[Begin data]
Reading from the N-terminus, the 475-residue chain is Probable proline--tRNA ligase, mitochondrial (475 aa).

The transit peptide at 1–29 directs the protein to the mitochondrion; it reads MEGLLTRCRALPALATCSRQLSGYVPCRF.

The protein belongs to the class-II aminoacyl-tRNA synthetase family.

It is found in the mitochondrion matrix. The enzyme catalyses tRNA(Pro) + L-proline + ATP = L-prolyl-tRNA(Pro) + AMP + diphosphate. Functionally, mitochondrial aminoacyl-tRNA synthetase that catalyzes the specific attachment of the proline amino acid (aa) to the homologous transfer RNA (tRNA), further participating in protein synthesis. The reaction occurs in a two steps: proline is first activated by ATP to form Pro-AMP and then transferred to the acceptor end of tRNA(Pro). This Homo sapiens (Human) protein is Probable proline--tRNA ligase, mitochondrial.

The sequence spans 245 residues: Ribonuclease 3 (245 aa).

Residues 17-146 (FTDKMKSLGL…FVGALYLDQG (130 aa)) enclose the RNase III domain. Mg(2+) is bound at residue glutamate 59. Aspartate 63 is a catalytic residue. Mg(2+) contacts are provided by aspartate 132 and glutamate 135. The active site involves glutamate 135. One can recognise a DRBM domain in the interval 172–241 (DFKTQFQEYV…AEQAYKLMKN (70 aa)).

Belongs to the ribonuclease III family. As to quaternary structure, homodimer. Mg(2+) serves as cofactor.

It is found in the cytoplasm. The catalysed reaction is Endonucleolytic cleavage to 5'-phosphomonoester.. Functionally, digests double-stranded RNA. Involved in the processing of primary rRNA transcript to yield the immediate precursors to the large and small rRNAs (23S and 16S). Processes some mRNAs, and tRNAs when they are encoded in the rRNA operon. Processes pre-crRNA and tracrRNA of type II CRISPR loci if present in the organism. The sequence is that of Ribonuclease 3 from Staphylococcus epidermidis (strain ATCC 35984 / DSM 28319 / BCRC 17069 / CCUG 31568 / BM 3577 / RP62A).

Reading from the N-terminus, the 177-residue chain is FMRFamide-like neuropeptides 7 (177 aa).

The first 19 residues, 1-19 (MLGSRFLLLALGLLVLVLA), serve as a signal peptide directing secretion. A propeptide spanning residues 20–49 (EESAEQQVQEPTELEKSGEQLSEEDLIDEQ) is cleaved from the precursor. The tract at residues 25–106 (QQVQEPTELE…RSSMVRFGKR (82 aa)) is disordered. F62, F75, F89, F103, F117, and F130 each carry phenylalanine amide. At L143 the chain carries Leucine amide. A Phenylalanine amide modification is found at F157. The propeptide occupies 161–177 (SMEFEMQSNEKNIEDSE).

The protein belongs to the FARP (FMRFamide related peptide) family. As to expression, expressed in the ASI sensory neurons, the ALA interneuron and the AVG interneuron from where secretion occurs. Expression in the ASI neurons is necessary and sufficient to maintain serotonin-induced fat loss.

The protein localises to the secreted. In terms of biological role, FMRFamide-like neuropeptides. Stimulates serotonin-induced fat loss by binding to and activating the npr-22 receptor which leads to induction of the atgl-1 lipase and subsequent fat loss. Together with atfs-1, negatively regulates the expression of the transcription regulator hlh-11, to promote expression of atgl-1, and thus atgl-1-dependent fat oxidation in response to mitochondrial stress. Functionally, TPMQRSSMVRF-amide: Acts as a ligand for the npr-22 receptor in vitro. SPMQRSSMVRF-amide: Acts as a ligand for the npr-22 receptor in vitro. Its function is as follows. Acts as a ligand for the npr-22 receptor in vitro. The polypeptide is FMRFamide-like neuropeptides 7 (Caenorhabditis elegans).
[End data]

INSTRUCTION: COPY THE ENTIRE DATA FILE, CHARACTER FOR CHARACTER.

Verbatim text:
Reading from the N-terminus, the 475-residue chain is Probable proline--tRNA ligase, mitochondrial (475 aa).

The transit peptide at 1–29 directs the protein to the mitochondrion; it reads MEGLLTRCRALPALATCSRQLSGYVPCRF.

The protein belongs to the class-II aminoacyl-tRNA synthetase family.

It is found in the mitochondrion matrix. The enzyme catalyses tRNA(Pro) + L-proline + ATP = L-prolyl-tRNA(Pro) + AMP + diphosphate. Functionally, mitochondrial aminoacyl-tRNA synthetase that catalyzes the specific attachment of the proline amino acid (aa) to the homologous transfer RNA (tRNA), further participating in protein synthesis. The reaction occurs in a two steps: proline is first activated by ATP to form Pro-AMP and then transferred to the acceptor end of tRNA(Pro). This Homo sapiens (Human) protein is Probable proline--tRNA ligase, mitochondrial.

The sequence spans 245 residues: Ribonuclease 3 (245 aa).

Residues 17-146 (FTDKMKSLGL…FVGALYLDQG (130 aa)) enclose the RNase III domain. Mg(2+) is bound at residue glutamate 59. Aspartate 63 is a catalytic residue. Mg(2+) contacts are provided by aspartate 132 and glutamate 135. The active site involves glutamate 135. One can recognise a DRBM domain in the interval 172–241 (DFKTQFQEYV…AEQAYKLMKN (70 aa)).

Belongs to the ribonuclease III family. As to quaternary structure, homodimer. Mg(2+) serves as cofactor.

It is found in the cytoplasm. The catalysed reaction is Endonucleolytic cleavage to 5'-phosphomonoester.. Functionally, digests double-stranded RNA. Involved in the processing of primary rRNA transcript to yield the immediate precursors to the large and small rRNAs (23S and 16S). Processes some mRNAs, and tRNAs when they are encoded in the rRNA operon. Processes pre-crRNA and tracrRNA of type II CRISPR loci if present in the organism. The sequence is that of Ribonuclease 3 from Staphylococcus epidermidis (strain ATCC 35984 / DSM 28319 / BCRC 17069 / CCUG 31568 / BM 3577 / RP62A).

Reading from the N-terminus, the 177-residue chain is FMRFamide-like neuropeptides 7 (177 aa).

The first 19 residues, 1-19 (MLGSRFLLLALGLLVLVLA), serve as a signal peptide directing secretion. A propeptide spanning residues 20–49 (EESAEQQVQEPTELEKSGEQLSEEDLIDEQ) is cleaved from the precursor. The tract at residues 25–106 (QQVQEPTELE…RSSMVRFGKR (82 aa)) is disordered. F62, F75, F89, F103, F117, and F130 each carry phenylalanine amide. At L143 the chain carries Leucine amide. A Phenylalanine amide modification is found at F157. The propeptide occupies 161–177 (SMEFEMQSNEKNIEDSE).

The protein belongs to the FARP (FMRFamide related peptide) family. As to expression, expressed in the ASI sensory neurons, the ALA interneuron and the AVG interneuron from where secretion occurs. Expression in the ASI neurons is necessary and sufficient to maintain serotonin-induced fat loss.

The protein localises to the secreted. In terms of biological role, FMRFamide-like neuropeptides. Stimulates serotonin-induced fat loss by binding to and activating the npr-22 receptor which leads to induction of the atgl-1 lipase and subsequent fat loss. Together with atfs-1, negatively regulates the expression of the transcription regulator hlh-11, to promote expression of atgl-1, and thus atgl-1-dependent fat oxidation in response to mitochondrial stress. Functionally, TPMQRSSMVRF-amide: Acts as a ligand for the npr-22 receptor in vitro. SPMQRSSMVRF-amide: Acts as a ligand for the npr-22 receptor in vitro. Its function is as follows. Acts as a ligand for the npr-22 receptor in vitro. The polypeptide is FMRFamide-like neuropeptides 7 (Caenorhabditis elegans).